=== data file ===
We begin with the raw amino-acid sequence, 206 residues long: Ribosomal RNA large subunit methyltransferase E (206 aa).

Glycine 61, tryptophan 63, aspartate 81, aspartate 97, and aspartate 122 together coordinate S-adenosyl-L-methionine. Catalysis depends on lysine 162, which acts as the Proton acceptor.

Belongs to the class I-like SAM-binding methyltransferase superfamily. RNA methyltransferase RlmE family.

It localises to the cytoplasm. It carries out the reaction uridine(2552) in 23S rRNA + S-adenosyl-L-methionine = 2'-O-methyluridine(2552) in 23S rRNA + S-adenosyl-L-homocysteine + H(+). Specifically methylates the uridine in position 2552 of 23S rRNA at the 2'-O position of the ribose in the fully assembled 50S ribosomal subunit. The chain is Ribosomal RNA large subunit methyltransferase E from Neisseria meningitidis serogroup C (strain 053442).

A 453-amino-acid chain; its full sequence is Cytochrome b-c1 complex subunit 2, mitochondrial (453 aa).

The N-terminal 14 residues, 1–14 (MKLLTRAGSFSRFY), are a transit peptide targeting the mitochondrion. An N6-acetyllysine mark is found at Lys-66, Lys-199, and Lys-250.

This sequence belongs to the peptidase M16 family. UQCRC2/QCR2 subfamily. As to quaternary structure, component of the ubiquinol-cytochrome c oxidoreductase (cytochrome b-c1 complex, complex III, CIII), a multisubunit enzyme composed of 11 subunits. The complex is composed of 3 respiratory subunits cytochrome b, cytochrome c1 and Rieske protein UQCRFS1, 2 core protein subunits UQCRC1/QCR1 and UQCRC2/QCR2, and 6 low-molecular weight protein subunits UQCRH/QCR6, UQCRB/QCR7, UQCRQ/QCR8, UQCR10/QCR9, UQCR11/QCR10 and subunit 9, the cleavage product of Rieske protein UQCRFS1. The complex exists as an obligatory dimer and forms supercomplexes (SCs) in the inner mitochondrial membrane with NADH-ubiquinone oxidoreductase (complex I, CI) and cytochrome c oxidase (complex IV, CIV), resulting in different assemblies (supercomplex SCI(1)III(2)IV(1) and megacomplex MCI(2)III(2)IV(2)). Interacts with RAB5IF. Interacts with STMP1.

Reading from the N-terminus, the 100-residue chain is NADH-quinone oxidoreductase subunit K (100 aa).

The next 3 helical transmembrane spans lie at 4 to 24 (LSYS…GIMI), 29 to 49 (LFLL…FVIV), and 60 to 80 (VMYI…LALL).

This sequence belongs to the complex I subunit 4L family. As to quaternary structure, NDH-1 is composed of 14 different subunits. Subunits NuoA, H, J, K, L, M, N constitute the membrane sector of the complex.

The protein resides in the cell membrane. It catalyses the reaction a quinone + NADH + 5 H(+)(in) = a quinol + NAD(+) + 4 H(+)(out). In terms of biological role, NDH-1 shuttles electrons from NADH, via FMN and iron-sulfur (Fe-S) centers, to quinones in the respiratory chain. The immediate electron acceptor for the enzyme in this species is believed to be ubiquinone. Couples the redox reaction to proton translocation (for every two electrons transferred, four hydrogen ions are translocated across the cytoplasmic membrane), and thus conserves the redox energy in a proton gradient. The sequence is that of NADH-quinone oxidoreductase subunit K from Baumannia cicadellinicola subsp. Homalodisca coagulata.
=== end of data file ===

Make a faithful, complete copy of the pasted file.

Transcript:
We begin with the raw amino-acid sequence, 206 residues long: Ribosomal RNA large subunit methyltransferase E (206 aa).

Glycine 61, tryptophan 63, aspartate 81, aspartate 97, and aspartate 122 together coordinate S-adenosyl-L-methionine. Catalysis depends on lysine 162, which acts as the Proton acceptor.

Belongs to the class I-like SAM-binding methyltransferase superfamily. RNA methyltransferase RlmE family.

It localises to the cytoplasm. It carries out the reaction uridine(2552) in 23S rRNA + S-adenosyl-L-methionine = 2'-O-methyluridine(2552) in 23S rRNA + S-adenosyl-L-homocysteine + H(+). Specifically methylates the uridine in position 2552 of 23S rRNA at the 2'-O position of the ribose in the fully assembled 50S ribosomal subunit. The chain is Ribosomal RNA large subunit methyltransferase E from Neisseria meningitidis serogroup C (strain 053442).

A 453-amino-acid chain; its full sequence is Cytochrome b-c1 complex subunit 2, mitochondrial (453 aa).

The N-terminal 14 residues, 1–14 (MKLLTRAGSFSRFY), are a transit peptide targeting the mitochondrion. An N6-acetyllysine mark is found at Lys-66, Lys-199, and Lys-250.

This sequence belongs to the peptidase M16 family. UQCRC2/QCR2 subfamily. As to quaternary structure, component of the ubiquinol-cytochrome c oxidoreductase (cytochrome b-c1 complex, complex III, CIII), a multisubunit enzyme composed of 11 subunits. The complex is composed of 3 respiratory subunits cytochrome b, cytochrome c1 and Rieske protein UQCRFS1, 2 core protein subunits UQCRC1/QCR1 and UQCRC2/QCR2, and 6 low-molecular weight protein subunits UQCRH/QCR6, UQCRB/QCR7, UQCRQ/QCR8, UQCR10/QCR9, UQCR11/QCR10 and subunit 9, the cleavage product of Rieske protein UQCRFS1. The complex exists as an obligatory dimer and forms supercomplexes (SCs) in the inner mitochondrial membrane with NADH-ubiquinone oxidoreductase (complex I, CI) and cytochrome c oxidase (complex IV, CIV), resulting in different assemblies (supercomplex SCI(1)III(2)IV(1) and megacomplex MCI(2)III(2)IV(2)). Interacts with RAB5IF. Interacts with STMP1.

Reading from the N-terminus, the 100-residue chain is NADH-quinone oxidoreductase subunit K (100 aa).

The next 3 helical transmembrane spans lie at 4 to 24 (LSYS…GIMI), 29 to 49 (LFLL…FVIV), and 60 to 80 (VMYI…LALL).

This sequence belongs to the complex I subunit 4L family. As to quaternary structure, NDH-1 is composed of 14 different subunits. Subunits NuoA, H, J, K, L, M, N constitute the membrane sector of the complex.

The protein resides in the cell membrane. It catalyses the reaction a quinone + NADH + 5 H(+)(in) = a quinol + NAD(+) + 4 H(+)(out). In terms of biological role, NDH-1 shuttles electrons from NADH, via FMN and iron-sulfur (Fe-S) centers, to quinones in the respiratory chain. The immediate electron acceptor for the enzyme in this species is believed to be ubiquinone. Couples the redox reaction to proton translocation (for every two electrons transferred, four hydrogen ions are translocated across the cytoplasmic membrane), and thus conserves the redox energy in a proton gradient. The sequence is that of NADH-quinone oxidoreductase subunit K from Baumannia cicadellinicola subsp. Homalodisca coagulata.